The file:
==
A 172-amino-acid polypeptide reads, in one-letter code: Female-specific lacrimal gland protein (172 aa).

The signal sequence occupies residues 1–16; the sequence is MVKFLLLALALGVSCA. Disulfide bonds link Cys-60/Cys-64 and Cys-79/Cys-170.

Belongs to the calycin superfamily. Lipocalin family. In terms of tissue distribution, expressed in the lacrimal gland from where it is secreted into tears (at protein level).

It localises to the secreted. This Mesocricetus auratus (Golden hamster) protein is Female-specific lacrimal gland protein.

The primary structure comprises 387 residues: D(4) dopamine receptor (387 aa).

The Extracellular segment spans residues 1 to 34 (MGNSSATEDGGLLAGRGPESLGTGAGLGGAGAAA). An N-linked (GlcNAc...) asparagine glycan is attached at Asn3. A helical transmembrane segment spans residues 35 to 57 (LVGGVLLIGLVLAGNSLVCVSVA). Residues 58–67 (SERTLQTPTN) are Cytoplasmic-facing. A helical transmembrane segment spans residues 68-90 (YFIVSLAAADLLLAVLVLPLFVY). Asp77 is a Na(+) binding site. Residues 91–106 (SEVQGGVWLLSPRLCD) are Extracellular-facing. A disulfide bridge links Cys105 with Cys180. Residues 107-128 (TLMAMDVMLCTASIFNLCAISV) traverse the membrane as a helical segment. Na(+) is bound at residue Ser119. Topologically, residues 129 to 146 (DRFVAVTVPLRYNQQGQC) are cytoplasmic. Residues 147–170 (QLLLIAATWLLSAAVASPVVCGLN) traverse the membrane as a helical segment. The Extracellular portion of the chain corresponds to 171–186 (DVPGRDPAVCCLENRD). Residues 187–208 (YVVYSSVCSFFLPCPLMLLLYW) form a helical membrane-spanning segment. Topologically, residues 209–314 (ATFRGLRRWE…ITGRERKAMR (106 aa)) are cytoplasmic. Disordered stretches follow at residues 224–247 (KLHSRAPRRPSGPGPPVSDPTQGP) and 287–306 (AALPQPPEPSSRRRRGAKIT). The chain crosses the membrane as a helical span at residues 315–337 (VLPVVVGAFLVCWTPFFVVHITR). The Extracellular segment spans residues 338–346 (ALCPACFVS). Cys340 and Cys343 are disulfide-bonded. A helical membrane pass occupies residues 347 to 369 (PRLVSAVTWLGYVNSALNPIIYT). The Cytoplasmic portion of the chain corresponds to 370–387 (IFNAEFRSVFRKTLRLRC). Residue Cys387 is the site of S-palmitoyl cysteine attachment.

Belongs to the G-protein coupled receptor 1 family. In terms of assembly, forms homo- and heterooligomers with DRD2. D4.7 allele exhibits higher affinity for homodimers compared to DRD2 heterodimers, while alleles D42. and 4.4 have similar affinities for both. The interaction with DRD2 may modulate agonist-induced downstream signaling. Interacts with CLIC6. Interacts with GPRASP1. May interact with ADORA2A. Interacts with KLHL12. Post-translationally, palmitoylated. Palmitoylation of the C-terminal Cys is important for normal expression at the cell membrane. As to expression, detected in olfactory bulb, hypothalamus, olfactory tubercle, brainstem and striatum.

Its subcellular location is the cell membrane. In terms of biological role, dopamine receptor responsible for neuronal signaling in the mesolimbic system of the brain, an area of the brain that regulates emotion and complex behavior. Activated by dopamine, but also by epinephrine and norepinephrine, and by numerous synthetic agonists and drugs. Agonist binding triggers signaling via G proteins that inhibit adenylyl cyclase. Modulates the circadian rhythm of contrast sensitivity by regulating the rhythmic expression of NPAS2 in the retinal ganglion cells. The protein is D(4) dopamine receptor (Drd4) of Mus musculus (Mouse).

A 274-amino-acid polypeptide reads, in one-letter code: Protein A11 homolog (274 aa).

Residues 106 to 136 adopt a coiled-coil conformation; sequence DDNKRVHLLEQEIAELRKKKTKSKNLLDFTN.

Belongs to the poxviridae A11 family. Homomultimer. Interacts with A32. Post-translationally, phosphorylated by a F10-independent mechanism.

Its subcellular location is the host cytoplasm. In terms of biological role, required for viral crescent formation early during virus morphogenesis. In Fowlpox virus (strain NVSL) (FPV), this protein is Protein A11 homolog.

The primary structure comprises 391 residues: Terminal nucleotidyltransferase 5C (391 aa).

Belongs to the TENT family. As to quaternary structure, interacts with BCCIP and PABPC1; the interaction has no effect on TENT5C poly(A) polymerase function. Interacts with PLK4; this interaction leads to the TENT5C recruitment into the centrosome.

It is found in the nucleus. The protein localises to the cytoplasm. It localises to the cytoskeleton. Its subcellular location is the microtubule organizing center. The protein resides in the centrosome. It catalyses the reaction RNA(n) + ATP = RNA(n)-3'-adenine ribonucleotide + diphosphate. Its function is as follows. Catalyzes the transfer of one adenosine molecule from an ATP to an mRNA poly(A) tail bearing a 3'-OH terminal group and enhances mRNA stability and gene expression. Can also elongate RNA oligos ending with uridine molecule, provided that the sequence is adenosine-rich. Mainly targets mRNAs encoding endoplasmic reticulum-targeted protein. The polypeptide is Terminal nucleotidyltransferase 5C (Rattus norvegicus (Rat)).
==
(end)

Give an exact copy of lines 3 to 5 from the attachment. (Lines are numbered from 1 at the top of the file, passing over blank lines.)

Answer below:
Belongs to the calycin superfamily. Lipocalin family. In terms of tissue distribution, expressed in the lacrimal gland from where it is secreted into tears (at protein level).

It localises to the secreted. This Mesocricetus auratus (Golden hamster) protein is Female-specific lacrimal gland protein.

The primary structure comprises 387 residues: D(4) dopamine receptor (387 aa).